The two kinds of ethos were expected to meet and collaborate in Tapestry Opera’s new project, Tap:Ex Metallurgy, but under one condition: each had to work in the other’s idiom. Jonah Falco from the punk band Fucked Up got to create Metallurgy A (to the libretto by the band mate Mike Haliechuk and poet David James Brock), and composer Ivan Barbotin Metallurgy B, with DJB as the librettist. As the FU explain in this video, his part was a collective effort in which conductor Jordan de Souza got the lion share of the work of notating Falco’s remarkable creation. Barbotin, in the second, much shorter work, got to use some of the pop idiom, including the drums and the electric guitar.

It was a good concert—not really an opera, not really two one-acters spliced together, but a concert. Musically, the Falco-de Souza collaboration with a small string orchestra, a piano and an electric guitar was much more interesting, if clearly the less popular one with the audience. There were no tunes, no rock rhythms and the soundscape was atmospheric and dissonant, occasionally lyrical in an austere (non-Rufus Wainwright) way. Krisztina Szabo and David Pomeroy produced some pretty awesome noise at certain junctures. The librettos, although great on the verse level, were as dramatic works bizarrely unambitious, intimate, almost banal – set within the couple in each case, a couple with a dead child in Tap A, and a couple just…er…being a couple over the years? in Tap B. The music was of greater interest in each Tap. Falco used the electronica very sparsely—was that one of the conditions?—while Barbotin used it unabashedly, together with some recognizable rock music quotes.

I expect the goal of the collaboration was to mix the two audiences more than anything—the Fucked Up’s and the Tapestry’s–and judging by the show of hands when Michael Mori asked after the first timers, the opening night did have a real mix of people. I wonder what FU connoisseurs thought about the experiment (they probably don’t analyze performances in this precious way that we in classical music do). Perhaps the project should leave the claustrophobic studio space on the third floor of a Distillery building and travel to a space where FU is likelier to perform. And perhaps it can be allowed to change each time it’s performed, in the spirit of spontaneity of a live band performance. Take the risk-taking further.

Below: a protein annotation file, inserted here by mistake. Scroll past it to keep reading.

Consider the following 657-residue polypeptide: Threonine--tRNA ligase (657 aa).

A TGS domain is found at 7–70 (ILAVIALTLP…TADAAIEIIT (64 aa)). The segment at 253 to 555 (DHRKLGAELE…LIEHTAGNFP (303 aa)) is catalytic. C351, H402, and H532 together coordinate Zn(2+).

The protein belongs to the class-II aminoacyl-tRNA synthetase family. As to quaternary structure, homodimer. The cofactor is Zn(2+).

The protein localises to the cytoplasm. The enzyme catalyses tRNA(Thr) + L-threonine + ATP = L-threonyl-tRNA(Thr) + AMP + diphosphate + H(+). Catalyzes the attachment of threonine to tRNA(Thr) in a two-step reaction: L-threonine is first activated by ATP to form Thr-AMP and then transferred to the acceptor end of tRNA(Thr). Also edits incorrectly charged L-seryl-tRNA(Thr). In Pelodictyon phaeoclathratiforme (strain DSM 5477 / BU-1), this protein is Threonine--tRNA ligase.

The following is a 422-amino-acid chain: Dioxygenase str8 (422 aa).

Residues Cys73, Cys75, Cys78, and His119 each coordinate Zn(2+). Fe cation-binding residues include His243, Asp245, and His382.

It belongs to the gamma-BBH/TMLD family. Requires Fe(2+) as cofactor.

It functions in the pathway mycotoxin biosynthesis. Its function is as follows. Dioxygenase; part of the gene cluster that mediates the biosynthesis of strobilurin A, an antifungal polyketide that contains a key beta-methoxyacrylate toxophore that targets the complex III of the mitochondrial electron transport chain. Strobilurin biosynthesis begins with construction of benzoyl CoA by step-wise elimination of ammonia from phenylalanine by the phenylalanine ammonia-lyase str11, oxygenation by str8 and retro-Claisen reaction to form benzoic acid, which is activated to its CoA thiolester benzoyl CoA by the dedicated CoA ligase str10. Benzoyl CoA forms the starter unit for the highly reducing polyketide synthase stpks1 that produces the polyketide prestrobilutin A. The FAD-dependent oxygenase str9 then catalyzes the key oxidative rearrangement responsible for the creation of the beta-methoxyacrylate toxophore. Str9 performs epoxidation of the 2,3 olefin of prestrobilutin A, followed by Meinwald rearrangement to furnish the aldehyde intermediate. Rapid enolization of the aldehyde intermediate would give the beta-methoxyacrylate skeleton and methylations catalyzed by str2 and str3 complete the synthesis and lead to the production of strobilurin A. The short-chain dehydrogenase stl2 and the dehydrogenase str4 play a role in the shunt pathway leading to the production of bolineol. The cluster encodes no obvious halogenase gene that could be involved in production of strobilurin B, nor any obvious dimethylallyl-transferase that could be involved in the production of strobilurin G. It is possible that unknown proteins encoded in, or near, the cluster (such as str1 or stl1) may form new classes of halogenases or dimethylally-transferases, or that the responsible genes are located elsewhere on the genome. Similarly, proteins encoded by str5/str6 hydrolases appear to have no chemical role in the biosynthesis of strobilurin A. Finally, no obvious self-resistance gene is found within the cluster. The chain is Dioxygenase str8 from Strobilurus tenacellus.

Tap:Ex continues Nov 20 (PWYC) and 21 (two performances).

David Pomeroy, Krisztina Szabó and Mike Haliechuk (behind). Photo by Dahlia Katz
David Pomeroy, Krisztina Szabó and Mike Haliechuk (behind). Photo by Dahlia Katz

l’homme et le ciel: an email exchange

From the press release:
[Adam Scime-composed new chamber opera] l’homme et le ciel has been carefully adapted from an ancient text called The Shephard of Hermas. The opera follows a series of inescapable visions, resulting from what Hermas believes to be merely innocent thoughts. These visions reveal to Hermas the undeniable truth concerning his sexual impulses. l’homme et le ciel … will be performed by some of the most exciting singers in Toronto, including Alex Dobson (baritone) playing Hermas, Larissa Koniuk (soprano) playing Rhoda and Adanya Dunn (soprano) playing The Messenger.